Years ago, I felt I was ready to start working as an illustrator but I didn’t have any clients. I dreamed of working for clients like The New York Times or Scientific American, but they looked completely unattainable to me.
Nowadays they are two of my regular clients, and I love working with each of them.
Back in the days before I had big clients, I developed a plan to start opening the way. I started a wish list of the clients I wanted to work with, and I collected dozens of email addresses and sent emails to many Art Directors.
The problem was that I found it tedious to keep track of sent and pending emails. I lost hours with temporary lists that led nowhere.
I needed solutions, and I decided to start a spreadsheet. Over time my spreadsheet evolved, and eventually it became very effective.
Today I want to share that spreadsheet with you, so you can use it to help reach your goals.
Why it is useful:
- Organize your client wish list
- Avoid contacting potential clients too often
- Eliminate unproductive or hard to use lists
- Keep track of your potential clients in a single place
- Have additional valuable information about your desired clients.
- Easily find the last contact with a client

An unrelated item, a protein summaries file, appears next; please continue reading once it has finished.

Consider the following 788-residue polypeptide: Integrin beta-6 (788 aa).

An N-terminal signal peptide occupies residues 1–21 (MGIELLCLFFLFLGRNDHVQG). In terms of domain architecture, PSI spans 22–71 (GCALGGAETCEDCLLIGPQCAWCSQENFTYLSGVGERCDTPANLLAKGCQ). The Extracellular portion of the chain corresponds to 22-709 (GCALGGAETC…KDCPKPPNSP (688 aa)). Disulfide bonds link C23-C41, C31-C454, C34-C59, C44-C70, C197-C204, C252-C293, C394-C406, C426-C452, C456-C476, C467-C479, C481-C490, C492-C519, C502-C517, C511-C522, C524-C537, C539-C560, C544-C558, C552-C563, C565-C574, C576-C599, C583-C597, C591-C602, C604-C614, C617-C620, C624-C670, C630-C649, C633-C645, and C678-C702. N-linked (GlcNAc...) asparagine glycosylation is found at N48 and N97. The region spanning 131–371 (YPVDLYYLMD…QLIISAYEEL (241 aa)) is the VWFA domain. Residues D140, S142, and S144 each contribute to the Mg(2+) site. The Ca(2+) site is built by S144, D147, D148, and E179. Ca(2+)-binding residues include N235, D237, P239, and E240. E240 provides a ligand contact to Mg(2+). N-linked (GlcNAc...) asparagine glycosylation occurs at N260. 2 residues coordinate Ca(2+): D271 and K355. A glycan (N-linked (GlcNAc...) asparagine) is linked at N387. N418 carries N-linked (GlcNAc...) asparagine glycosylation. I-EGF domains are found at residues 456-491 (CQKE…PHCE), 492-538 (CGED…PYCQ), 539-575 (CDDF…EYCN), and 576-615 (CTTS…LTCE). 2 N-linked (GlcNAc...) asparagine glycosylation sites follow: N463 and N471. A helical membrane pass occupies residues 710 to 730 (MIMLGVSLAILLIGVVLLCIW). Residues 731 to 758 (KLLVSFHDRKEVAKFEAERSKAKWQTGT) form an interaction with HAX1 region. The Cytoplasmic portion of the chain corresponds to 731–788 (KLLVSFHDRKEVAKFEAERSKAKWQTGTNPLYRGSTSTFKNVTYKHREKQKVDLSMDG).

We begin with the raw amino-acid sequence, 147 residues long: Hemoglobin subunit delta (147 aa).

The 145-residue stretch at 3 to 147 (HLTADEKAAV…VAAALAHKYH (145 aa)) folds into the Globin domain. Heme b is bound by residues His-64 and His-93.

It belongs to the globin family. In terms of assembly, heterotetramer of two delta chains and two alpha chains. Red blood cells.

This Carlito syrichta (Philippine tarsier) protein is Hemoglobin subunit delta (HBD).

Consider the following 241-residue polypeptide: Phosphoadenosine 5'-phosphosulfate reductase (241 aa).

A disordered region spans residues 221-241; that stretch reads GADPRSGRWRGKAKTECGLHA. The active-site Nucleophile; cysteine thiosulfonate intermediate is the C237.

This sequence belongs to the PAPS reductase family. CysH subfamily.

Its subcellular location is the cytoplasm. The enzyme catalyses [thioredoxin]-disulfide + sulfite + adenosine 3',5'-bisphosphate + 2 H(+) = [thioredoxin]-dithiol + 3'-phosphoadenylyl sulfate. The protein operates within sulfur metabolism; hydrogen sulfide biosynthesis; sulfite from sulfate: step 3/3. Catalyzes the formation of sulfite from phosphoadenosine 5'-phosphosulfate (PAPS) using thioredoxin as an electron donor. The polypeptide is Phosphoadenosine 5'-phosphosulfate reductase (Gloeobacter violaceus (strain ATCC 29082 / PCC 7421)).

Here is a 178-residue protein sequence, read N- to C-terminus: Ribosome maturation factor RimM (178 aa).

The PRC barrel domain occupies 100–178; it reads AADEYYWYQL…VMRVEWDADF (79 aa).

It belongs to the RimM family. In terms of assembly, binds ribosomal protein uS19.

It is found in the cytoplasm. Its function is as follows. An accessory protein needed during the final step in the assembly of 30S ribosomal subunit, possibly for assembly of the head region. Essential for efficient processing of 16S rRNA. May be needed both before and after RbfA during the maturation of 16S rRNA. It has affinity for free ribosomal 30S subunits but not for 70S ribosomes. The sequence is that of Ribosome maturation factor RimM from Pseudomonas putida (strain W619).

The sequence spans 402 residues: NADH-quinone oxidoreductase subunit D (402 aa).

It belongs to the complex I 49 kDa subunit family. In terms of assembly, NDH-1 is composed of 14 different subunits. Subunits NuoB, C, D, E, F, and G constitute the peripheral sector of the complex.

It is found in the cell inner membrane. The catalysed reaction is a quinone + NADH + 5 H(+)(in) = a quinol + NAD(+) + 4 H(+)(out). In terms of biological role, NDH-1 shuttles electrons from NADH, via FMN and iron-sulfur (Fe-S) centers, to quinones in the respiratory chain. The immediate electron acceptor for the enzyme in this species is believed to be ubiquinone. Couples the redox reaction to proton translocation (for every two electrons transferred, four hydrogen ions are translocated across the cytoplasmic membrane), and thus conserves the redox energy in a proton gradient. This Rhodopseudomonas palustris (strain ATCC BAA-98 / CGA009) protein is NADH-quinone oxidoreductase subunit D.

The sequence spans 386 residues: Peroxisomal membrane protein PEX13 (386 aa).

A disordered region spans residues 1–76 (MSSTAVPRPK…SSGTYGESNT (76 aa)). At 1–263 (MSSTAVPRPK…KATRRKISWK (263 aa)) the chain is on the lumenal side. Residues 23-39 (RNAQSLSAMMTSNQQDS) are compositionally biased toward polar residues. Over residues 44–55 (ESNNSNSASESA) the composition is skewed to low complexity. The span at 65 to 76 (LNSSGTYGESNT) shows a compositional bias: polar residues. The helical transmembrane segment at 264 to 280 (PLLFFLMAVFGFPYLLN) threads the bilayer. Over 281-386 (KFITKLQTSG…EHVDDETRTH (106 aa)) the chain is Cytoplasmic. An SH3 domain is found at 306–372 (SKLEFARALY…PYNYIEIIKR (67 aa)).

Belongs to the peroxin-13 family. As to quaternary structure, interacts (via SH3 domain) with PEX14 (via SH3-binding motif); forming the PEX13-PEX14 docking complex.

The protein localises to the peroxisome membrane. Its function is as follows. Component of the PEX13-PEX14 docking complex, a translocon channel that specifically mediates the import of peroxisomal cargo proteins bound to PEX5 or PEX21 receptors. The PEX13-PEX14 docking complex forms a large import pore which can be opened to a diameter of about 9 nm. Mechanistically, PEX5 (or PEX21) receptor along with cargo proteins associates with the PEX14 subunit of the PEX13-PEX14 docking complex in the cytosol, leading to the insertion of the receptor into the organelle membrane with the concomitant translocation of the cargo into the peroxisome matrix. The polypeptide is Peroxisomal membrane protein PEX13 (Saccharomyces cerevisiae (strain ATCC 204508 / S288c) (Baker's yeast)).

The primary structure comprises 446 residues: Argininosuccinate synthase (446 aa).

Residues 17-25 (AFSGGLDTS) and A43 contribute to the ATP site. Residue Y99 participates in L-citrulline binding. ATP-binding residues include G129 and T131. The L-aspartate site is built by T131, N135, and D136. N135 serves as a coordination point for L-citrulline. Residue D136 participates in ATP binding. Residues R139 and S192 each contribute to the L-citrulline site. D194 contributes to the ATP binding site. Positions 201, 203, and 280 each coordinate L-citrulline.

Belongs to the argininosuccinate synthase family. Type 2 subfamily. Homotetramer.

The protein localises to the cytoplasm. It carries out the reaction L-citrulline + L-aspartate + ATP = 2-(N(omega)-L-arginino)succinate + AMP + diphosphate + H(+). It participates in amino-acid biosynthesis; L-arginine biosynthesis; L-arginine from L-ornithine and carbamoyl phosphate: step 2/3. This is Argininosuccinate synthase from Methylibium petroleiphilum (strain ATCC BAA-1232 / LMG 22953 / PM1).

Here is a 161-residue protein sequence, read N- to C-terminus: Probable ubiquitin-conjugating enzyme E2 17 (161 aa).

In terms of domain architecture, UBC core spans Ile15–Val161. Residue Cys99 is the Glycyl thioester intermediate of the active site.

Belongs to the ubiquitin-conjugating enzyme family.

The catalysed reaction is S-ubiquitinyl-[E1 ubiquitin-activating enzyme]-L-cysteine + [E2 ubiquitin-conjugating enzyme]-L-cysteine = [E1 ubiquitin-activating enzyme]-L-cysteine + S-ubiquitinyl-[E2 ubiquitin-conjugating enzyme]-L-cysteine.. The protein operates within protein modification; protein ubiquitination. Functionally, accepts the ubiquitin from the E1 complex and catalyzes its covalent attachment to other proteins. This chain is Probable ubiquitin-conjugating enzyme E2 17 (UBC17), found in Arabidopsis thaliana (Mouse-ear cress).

- Quickly identify the great clients (those you love to work with) and the bad ones (those you should avoid working with).
What it includes:
- Client’s name
- Position in the company
- Company name
- Email address
- Last time you contacted them
- Whether client responded
- Color coding to identify client interactions
Use the spreadsheet
You can create a copy of my Google spreadsheet and use if for yourself.
Just follow the link and go to File > Create a copy.
- The spreadsheet is designed to work as a wish list and to keep track of email inquiries you have sent.
- It also works to keep track of correspondence with current clients.
- I use email tools to obtain information on clients I would love to work with. As soon as I find a potential art director, creative, media, studio or agency I wish to work with, I add them to the spreadsheet.
- I contact potential clients personally, and I never send generic emails. (You can learn about how to properly email potential clients in this post).
- For me, deciding if a client is a good fit depends on several factors: how the process went when you worked together, budgets, how long it took to get paid, respect for your work, etc.
When you and your work are mature and ready to start working for clients, you should take action. You need to be active and proactive to get assignments. Nowadays, it means sending a lot of emails.
Otherwise, be prepared to wait for years.
Having a place to track and follow up on your wish list of clients is very helpful. It avoids wasting lots of time and burning yourself out.
The process of finding clients is going to be long and tedious, but with this spreadsheet, it can be a bit more bearable.
PS: My online course Strategy & Business for Illustrators is now available for pre-order!